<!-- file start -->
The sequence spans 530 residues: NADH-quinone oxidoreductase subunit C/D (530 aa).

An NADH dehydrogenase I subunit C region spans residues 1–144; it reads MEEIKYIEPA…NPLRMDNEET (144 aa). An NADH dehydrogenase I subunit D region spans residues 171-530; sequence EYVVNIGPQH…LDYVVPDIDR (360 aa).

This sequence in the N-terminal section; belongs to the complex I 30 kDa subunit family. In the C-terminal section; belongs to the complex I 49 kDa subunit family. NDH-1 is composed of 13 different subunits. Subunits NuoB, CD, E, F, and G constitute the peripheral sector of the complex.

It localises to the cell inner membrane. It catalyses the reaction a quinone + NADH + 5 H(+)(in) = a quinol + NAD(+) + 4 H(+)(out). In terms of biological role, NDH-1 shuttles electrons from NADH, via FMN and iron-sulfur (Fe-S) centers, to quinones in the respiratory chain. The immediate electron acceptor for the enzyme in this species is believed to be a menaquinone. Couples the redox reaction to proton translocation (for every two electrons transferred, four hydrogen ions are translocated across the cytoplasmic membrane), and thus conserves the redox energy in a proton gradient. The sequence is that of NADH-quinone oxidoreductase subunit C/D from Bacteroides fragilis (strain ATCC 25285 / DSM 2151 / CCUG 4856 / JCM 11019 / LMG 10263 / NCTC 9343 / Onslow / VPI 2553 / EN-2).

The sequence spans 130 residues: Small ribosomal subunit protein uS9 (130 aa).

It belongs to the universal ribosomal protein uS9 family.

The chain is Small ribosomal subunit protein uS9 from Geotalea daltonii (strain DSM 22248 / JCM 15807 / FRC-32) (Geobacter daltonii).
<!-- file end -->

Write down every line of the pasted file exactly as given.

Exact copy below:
The sequence spans 530 residues: NADH-quinone oxidoreductase subunit C/D (530 aa).

An NADH dehydrogenase I subunit C region spans residues 1–144; it reads MEEIKYIEPA…NPLRMDNEET (144 aa). An NADH dehydrogenase I subunit D region spans residues 171-530; sequence EYVVNIGPQH…LDYVVPDIDR (360 aa).

This sequence in the N-terminal section; belongs to the complex I 30 kDa subunit family. In the C-terminal section; belongs to the complex I 49 kDa subunit family. NDH-1 is composed of 13 different subunits. Subunits NuoB, CD, E, F, and G constitute the peripheral sector of the complex.

It localises to the cell inner membrane. It catalyses the reaction a quinone + NADH + 5 H(+)(in) = a quinol + NAD(+) + 4 H(+)(out). In terms of biological role, NDH-1 shuttles electrons from NADH, via FMN and iron-sulfur (Fe-S) centers, to quinones in the respiratory chain. The immediate electron acceptor for the enzyme in this species is believed to be a menaquinone. Couples the redox reaction to proton translocation (for every two electrons transferred, four hydrogen ions are translocated across the cytoplasmic membrane), and thus conserves the redox energy in a proton gradient. The sequence is that of NADH-quinone oxidoreductase subunit C/D from Bacteroides fragilis (strain ATCC 25285 / DSM 2151 / CCUG 4856 / JCM 11019 / LMG 10263 / NCTC 9343 / Onslow / VPI 2553 / EN-2).

The sequence spans 130 residues: Small ribosomal subunit protein uS9 (130 aa).

It belongs to the universal ribosomal protein uS9 family.

The chain is Small ribosomal subunit protein uS9 from Geotalea daltonii (strain DSM 22248 / JCM 15807 / FRC-32) (Geobacter daltonii).